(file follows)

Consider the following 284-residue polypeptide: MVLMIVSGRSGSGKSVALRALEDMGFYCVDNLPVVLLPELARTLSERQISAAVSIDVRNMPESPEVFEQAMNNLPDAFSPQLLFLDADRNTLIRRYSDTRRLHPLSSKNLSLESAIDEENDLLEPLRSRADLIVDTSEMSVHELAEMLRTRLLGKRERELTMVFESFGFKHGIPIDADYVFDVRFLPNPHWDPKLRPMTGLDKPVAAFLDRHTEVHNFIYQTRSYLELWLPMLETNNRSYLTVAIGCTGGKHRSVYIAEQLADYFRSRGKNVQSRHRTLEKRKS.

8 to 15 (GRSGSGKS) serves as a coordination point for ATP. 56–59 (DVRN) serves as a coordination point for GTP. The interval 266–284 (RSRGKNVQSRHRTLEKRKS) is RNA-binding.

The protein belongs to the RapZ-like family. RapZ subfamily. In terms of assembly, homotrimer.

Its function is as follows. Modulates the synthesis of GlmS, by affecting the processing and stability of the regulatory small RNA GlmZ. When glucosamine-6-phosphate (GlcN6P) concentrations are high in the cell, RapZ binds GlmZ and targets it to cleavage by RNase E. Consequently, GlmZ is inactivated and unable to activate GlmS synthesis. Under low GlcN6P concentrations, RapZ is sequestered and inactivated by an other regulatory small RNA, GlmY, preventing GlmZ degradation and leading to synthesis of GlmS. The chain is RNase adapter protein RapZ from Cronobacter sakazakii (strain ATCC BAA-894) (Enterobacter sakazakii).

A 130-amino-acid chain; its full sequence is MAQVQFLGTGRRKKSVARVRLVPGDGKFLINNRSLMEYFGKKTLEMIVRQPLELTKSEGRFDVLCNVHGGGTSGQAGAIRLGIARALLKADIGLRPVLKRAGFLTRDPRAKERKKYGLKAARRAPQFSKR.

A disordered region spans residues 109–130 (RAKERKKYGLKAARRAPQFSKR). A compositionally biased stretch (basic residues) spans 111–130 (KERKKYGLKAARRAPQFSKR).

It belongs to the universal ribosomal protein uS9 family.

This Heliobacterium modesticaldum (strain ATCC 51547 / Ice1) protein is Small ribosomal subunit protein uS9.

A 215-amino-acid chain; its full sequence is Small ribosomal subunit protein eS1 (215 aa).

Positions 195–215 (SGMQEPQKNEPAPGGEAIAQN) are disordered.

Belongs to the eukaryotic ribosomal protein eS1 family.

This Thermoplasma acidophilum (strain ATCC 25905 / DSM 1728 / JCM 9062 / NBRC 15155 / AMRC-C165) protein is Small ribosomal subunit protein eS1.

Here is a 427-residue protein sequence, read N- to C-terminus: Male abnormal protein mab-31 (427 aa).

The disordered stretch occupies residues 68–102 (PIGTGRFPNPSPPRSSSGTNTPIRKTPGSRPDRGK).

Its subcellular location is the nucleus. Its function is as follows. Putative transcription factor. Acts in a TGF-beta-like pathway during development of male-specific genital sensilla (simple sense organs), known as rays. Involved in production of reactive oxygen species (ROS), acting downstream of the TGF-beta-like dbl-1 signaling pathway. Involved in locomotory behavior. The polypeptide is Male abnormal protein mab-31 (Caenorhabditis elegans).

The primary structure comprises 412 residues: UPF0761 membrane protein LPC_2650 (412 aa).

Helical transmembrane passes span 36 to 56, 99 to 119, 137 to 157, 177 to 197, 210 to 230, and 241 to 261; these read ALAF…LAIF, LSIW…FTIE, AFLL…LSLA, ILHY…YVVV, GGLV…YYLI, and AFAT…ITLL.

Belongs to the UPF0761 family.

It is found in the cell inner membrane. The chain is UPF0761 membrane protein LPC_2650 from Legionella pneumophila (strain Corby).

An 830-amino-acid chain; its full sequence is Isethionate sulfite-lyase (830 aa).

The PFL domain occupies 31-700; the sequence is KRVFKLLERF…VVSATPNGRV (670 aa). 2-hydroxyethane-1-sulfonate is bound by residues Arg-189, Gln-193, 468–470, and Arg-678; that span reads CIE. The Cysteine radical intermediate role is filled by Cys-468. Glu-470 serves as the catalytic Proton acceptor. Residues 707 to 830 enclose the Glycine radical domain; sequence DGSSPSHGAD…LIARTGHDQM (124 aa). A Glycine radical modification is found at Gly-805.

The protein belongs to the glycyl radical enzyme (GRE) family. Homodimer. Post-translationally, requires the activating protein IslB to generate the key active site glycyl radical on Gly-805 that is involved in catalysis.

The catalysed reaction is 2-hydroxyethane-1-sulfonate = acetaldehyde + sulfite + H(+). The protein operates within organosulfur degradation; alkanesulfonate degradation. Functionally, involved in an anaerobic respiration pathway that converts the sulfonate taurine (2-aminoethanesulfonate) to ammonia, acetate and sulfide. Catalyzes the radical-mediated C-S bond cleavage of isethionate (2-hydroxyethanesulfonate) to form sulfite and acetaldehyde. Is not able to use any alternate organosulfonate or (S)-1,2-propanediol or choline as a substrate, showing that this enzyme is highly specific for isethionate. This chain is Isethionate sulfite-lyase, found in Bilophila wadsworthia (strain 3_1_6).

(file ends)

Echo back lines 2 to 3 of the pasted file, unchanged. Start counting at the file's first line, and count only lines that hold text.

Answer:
8 to 15 (GRSGSGKS) serves as a coordination point for ATP. 56–59 (DVRN) serves as a coordination point for GTP. The interval 266–284 (RSRGKNVQSRHRTLEKRKS) is RNA-binding.

The protein belongs to the RapZ-like family. RapZ subfamily. In terms of assembly, homotrimer.